What Is Noise Pollution?
Noise pollution is generally defined as regular exposure to elevated sound levels that may lead to adverse effects in humans or other living organisms. According to the World Health Organization, sound levels less than 70 dB are not damaging to living organisms, regardless of how long or consistent the exposure is. Exposure for more than 8 hours to constant noise beyond 85 dB may be hazardous. If you work for 8 hours daily in close proximity to a busy road or highway, you are very likely exposed to traffic noise pollution around 85dB.
This type of pollution is so omnipresent in today’s society that we often fail to even notice it anymore:
- street traffic sounds from cars, buses, pedestrians, ambulances etc.
- construction sounds like drilling or other heavy machinery in operation
- airports, with constant elevated sounds from air traffic, i.e. planes taking off or landing
- workplace sounds, often common in open-space offices
- constant loud music in or near commercial venues
- industrial sounds like fans, generators, compressor, mills
- train stations traffic
- household sounds, from the television set to music playing on the stereo or computer, vacuum cleaners, fans and coolers, washing machines, dishwashers, lawnmowers etc.
- events involving fireworks, firecrackers, loudspeakers etc.
- conflicts generate noise pollution through explosions, gunfire etc. The dysfunctions, in this case, are likely caused by the conflict and insecurity and less by the noise pollution in itself, although that compounds stress levels too.
Human Diseases Caused by Noise Pollution
Whether we realize we are subjected to it or not, noise pollution can be hazardous to our health in various ways.
- Hypertension is, in this case, a direct result of noise pollution caused elevated blood levels for a longer period of time.
- Hearing loss can be directly caused by noise pollution, whether listening to loud music in your headphones or being exposed to loud drilling noises at work, heavy air or land traffic, or separate incidents in which noise levels reach dangerous intervals, such as around140 dB for adult or 120 dB for children.
- Sleep disturbances are usually caused by constant air or land traffic at night, and they are a serious condition in that they can affect everyday performance and lead to serious diseases.
- Child development. Children appear to be more sensitive to noise pollution, and a number of noise-pollution-related diseases and dysfunctions are known to affect children, from hearing impairment to psychological and physical effects. Also, children who regularly use music players at high volumes are at risk of developing hearing dysfunctions. In 2001, it was estimated that 12.5% of American children between the ages of 6 to 19 years had impaired hearing in one or both ears
- Various cardiovascular dysfunctions. Elevated blood pressure caused by noise pollution, especially during the night, can lead to various cardiovascular diseases.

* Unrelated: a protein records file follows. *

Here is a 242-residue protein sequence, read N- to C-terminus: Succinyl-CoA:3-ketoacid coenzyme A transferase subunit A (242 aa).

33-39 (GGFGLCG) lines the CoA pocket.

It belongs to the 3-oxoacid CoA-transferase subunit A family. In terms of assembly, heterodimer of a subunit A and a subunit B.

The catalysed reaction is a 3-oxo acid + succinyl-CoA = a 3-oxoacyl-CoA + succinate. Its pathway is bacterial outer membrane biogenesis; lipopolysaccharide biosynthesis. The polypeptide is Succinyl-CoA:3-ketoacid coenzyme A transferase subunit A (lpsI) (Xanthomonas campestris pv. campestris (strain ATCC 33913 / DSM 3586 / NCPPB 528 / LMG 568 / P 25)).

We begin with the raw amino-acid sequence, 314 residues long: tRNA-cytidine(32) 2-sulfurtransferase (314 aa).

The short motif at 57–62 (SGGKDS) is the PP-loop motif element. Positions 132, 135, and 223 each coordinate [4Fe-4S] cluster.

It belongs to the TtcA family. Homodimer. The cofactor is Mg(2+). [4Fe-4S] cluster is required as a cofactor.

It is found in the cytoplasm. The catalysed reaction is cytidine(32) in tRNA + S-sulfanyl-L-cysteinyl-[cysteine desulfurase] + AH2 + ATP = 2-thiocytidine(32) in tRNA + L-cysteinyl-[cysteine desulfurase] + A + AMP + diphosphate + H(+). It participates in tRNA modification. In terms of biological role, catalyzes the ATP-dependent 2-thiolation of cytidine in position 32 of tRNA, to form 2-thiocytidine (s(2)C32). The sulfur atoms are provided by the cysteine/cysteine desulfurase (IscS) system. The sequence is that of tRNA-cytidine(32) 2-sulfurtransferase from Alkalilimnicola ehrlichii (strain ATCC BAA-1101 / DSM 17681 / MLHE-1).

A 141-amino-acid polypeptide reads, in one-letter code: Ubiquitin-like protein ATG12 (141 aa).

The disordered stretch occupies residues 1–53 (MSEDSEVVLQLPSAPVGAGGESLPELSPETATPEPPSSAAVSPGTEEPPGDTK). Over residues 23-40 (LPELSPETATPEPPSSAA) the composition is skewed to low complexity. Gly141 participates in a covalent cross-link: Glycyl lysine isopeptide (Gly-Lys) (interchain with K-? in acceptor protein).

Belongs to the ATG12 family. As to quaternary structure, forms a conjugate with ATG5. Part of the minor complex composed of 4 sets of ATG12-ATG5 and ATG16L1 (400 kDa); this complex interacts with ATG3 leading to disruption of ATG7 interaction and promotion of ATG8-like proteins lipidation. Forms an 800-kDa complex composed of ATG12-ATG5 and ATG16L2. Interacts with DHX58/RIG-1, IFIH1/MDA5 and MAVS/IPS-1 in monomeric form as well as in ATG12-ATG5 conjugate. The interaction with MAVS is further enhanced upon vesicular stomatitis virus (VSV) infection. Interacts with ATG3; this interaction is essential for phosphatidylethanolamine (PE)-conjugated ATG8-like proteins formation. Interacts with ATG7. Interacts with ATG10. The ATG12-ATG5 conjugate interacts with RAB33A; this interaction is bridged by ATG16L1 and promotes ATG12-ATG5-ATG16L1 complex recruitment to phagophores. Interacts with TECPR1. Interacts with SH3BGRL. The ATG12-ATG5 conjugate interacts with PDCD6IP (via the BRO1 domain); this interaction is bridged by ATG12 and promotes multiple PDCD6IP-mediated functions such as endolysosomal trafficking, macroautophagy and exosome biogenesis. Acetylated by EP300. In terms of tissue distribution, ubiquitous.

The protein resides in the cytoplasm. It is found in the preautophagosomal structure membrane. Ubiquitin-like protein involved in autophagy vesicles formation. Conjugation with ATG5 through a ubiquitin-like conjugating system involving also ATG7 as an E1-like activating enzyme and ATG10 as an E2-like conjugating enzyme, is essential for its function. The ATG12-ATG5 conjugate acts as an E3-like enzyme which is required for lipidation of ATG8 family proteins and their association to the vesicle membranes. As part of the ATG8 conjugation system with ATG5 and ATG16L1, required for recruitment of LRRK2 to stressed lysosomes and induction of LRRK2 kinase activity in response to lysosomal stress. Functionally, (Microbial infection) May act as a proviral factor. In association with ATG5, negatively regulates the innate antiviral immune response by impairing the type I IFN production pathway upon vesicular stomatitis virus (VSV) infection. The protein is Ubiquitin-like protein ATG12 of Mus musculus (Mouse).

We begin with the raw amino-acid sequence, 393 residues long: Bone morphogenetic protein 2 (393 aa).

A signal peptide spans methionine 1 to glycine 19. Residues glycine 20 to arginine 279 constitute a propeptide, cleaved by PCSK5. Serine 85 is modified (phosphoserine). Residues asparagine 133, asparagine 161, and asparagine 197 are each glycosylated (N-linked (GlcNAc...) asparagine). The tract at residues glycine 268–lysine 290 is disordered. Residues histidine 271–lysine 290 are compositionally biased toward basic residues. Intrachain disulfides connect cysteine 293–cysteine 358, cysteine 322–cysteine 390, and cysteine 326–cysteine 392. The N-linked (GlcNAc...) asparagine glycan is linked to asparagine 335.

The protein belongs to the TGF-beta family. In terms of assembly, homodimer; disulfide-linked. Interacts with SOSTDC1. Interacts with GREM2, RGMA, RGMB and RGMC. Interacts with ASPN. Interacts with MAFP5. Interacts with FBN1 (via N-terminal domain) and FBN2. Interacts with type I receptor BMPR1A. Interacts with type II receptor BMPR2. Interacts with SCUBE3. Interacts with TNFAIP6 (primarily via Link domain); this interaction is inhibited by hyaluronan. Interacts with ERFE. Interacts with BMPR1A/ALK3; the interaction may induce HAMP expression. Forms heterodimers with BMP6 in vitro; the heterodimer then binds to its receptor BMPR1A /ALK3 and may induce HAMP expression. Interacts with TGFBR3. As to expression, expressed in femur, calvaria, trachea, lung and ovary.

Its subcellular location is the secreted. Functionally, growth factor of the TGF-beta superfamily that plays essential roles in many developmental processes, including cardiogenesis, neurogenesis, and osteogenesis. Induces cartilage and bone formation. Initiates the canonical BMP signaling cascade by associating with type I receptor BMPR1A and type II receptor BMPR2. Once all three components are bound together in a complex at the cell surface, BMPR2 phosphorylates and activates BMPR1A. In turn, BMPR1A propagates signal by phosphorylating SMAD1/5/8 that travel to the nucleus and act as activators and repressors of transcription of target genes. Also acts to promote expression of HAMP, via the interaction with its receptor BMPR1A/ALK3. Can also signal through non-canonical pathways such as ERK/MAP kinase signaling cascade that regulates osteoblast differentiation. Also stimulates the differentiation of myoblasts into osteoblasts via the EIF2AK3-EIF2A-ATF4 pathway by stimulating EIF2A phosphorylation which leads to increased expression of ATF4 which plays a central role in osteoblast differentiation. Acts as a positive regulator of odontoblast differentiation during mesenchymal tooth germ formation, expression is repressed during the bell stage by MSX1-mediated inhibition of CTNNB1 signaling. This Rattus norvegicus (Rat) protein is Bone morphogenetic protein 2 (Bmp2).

- Dementia isn’t necessarily caused by noise pollution, but its onset can be favored or compounded by noise pollution.
- Psychological dysfunctions and noise annoyance. Noise annoyance is, in fact, a recognized name for an emotional reaction that can have an immediate impact.
Effects of Noise Pollution on Wildlife and Marine Life
Our oceans are no longer quiet. Thousands of oil drills, sonars, seismic survey devices, coastal recreational watercraft and shipping vessels are now populating our waters, and that is a serious cause of noise pollution for marine life. Whales are among the most affected, as their hearing helps them orient themselves, feed and communicate. Noise pollution thus interferes with cetaceans’ (whales and dolphins) feeding habits, reproductive patterns and migration routes, and can even cause hemorrhage and death.
Other than marine life, land animals are also affected by noise pollution in the form of traffic, firecrackers etc., and birds are especially affected by the increased air traffic.
Social and Economic Costs of Noise Pollution
The World Health Organization estimates that one out of three people in Europe is harmed by traffic noise. More than the purely medical effects of noise pollution on the individual, there is a significant social and economic impact. Since noise pollution leads to sleep disturbance, it affects the individual’s work performance during the day, it leads to hypertension and cardiovascular disease and costs the health system additional time and money, and it negatively affects school performance in children.
Tips for Avoiding Noise Pollution
- Wear earplugs whenever exposed to elevated noise levels
- Maintain a level of around 35 dB in your bedroom at night, and around 40 dB in your house during the day
- If possible, choose your residential area as far removed from heavy traffic as you can
- Avoid prolonged use of earphones, especially at elevated sound levels
- If possible, avoid jobs with regular exposure to elevated sound levels